6 March 2018 – Malik Mohammad Nazir, his daughter Spogmai, and son Mashal all work together. But they are not working for themselves, they are working to eradicate polio. Zangoee is an indigent village in eastern Afghanistan with a diverse community. It is close to the border with Pakistan and many inhabitants are returnees from Pakistan, families displaced by insecurity and nomads passing through. With a population that is often on the move, it is a community with high risk of poliovirus transmission – making it extremely important to vaccinate every child. In Zangoee, the Nazir family are well-known. Each month, they knock on doors giving free vaccinations and educating their community about the virus. Known in Afghanistan as Kuchis, nomads are particularly vulnerable to polio, because they move seasonally and often miss vaccination campaigns. Historically underrepresented and often neglected, they are also isolated from health services. (…) To eradicate polio in Afghanistan, every child must be vaccinated – including the nomads. And this is exactly what the Nazir family are doing. They go to each tent, and ensure every child is protected against polio. The Nazir family are not only protecting children, they are also contributing to community cohesion and bridging divides between nomads and residents. The challenge, however, is continuing to vaccinate nomads when they are on the move. The motivation of Malik’s family is impressive, but it is not always easy. A handful of people in Zangoee reject the vaccine because they think that it is unsafe or not halal – permissible in traditional Islamic law. But watching an entire family working to eradicate polio helps break misconceptions. At the start of each vaccination campaign, Malik gives one of his own children the vaccine to prove that it is safe. The Nazir family have turned almost all the families who were refusing the polio vaccine into advocates for vaccination. (…)



Some aid arrives in Eastern Ghouta, convoys stripped of medical supplies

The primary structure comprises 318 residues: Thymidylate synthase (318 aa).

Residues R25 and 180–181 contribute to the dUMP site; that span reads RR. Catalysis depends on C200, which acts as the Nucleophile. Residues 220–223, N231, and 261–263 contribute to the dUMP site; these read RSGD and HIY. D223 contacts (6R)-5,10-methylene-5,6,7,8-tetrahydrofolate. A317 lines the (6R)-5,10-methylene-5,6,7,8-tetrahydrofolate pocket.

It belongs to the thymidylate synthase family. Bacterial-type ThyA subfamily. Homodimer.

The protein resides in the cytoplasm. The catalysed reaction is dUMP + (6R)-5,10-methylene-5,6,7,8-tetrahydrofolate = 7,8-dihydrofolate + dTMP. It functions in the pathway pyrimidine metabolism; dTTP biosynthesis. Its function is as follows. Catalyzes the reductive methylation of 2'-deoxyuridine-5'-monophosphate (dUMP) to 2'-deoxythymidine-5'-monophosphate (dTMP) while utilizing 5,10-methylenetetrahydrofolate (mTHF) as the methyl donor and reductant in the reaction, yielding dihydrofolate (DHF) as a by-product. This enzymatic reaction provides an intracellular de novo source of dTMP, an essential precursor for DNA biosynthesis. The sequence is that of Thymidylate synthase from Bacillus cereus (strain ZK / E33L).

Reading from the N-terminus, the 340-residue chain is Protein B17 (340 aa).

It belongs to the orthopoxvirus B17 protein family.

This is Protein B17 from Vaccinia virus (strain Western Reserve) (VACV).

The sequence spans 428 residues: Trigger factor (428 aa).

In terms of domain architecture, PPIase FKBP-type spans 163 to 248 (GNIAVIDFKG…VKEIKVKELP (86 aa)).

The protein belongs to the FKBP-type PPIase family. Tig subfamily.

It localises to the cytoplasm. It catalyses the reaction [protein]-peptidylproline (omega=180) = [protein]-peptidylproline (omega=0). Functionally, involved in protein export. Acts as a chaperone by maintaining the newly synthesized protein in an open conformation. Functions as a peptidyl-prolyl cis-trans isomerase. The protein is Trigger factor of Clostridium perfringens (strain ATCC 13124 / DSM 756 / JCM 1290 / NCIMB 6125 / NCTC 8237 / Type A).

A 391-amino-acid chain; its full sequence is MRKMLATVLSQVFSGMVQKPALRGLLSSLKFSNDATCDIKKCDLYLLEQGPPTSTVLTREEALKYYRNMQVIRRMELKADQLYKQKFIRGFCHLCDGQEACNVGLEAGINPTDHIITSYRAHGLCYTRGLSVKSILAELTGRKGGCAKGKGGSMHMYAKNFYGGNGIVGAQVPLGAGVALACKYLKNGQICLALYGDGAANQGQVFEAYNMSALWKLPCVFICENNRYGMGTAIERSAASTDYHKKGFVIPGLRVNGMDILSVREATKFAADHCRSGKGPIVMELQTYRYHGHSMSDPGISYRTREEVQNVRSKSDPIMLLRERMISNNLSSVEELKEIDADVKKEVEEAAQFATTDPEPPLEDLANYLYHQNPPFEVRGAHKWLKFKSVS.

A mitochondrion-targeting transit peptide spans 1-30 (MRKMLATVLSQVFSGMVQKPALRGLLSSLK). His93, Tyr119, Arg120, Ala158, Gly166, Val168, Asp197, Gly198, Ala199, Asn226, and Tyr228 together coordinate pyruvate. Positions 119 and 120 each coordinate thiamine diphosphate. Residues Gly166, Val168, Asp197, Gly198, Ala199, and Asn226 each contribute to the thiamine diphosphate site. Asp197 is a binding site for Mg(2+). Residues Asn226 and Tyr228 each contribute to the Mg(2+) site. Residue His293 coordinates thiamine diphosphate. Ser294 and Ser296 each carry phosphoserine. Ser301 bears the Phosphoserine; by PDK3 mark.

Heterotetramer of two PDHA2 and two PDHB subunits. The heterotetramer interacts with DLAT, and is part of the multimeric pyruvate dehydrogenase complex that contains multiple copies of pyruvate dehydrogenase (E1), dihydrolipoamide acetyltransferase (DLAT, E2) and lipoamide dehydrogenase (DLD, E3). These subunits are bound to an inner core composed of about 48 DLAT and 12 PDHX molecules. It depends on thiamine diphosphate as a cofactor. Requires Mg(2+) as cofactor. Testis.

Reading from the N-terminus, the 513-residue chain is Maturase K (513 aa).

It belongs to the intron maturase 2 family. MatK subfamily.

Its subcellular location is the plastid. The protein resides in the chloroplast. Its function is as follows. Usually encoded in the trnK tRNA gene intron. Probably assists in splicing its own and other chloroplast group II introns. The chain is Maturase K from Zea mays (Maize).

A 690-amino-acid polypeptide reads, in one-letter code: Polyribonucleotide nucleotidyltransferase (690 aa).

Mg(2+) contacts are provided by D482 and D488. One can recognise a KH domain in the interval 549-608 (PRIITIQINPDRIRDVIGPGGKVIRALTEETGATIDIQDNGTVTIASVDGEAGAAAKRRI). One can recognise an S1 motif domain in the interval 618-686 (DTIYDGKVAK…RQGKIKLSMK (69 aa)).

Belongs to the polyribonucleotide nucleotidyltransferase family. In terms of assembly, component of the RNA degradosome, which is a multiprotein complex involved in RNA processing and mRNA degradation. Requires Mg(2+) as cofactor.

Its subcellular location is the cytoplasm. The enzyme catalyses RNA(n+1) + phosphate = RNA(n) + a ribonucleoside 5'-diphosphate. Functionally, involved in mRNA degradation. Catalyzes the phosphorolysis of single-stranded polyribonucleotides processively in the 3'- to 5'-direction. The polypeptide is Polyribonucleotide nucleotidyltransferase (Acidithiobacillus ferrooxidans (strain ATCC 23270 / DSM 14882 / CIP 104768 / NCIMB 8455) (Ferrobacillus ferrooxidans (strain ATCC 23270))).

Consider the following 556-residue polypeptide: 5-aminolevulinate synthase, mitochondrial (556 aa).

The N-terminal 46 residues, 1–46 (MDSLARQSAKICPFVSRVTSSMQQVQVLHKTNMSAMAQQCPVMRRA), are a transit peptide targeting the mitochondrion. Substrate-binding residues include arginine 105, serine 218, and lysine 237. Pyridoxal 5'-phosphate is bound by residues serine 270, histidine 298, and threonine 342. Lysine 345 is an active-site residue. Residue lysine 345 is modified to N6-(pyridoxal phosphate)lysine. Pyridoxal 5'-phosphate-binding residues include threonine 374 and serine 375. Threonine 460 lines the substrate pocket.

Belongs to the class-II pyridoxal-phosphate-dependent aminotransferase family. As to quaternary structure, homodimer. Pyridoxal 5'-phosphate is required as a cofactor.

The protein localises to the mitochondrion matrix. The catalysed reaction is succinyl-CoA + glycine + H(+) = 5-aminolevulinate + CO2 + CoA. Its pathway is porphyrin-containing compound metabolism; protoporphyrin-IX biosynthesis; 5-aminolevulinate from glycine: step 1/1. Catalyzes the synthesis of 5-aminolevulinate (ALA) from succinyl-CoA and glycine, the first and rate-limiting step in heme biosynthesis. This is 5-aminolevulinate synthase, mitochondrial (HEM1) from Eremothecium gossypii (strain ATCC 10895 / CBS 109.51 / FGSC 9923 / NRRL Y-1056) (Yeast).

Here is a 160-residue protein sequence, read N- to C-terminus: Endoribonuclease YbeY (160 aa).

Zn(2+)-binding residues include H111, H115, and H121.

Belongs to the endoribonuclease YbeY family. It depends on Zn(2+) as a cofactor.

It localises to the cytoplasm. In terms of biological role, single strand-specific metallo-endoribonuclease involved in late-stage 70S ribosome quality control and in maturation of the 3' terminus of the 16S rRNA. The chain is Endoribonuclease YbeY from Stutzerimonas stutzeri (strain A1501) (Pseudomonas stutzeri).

5 March 2018, Fairfield, Conn. — A Save the Children partner in Syria has been able to deliver blankets and warm clothing to hundreds of besieged residents in Eastern Ghouta. These winter kits, which include a large double blanket, warm socks, thermal underwear and woollen hats and scarves for children and adults, came from existing stock and not from a UN aid convoy that arrived today. Although some aid was finally allowed in, the Syrian government removed vital medical supplies from the UN convoy, including surgical kits and insulin. The World Health Organization says roughly 70 percent of medical equipment was removed in Damascus before the convoy could proceed - equipment that could save a child’s life. Save the Children partners report critical shortages of antibiotics and other medication for children. Doctors say they have to reuse bandages and needles on multiple patients as there simply aren’t enough to go round. The situation in Eastern Ghouta remains dire, with more than 600 confirmed deaths in the past two weeks. Save the Children is urgently calling on the UN Security Council to implement Resolution 2401, demanding a cessation of hostilities across Syria, as well as medical evacuations and humanitarian access.



Japan provides additional funds to support Pakistan Regional Polio Laboratory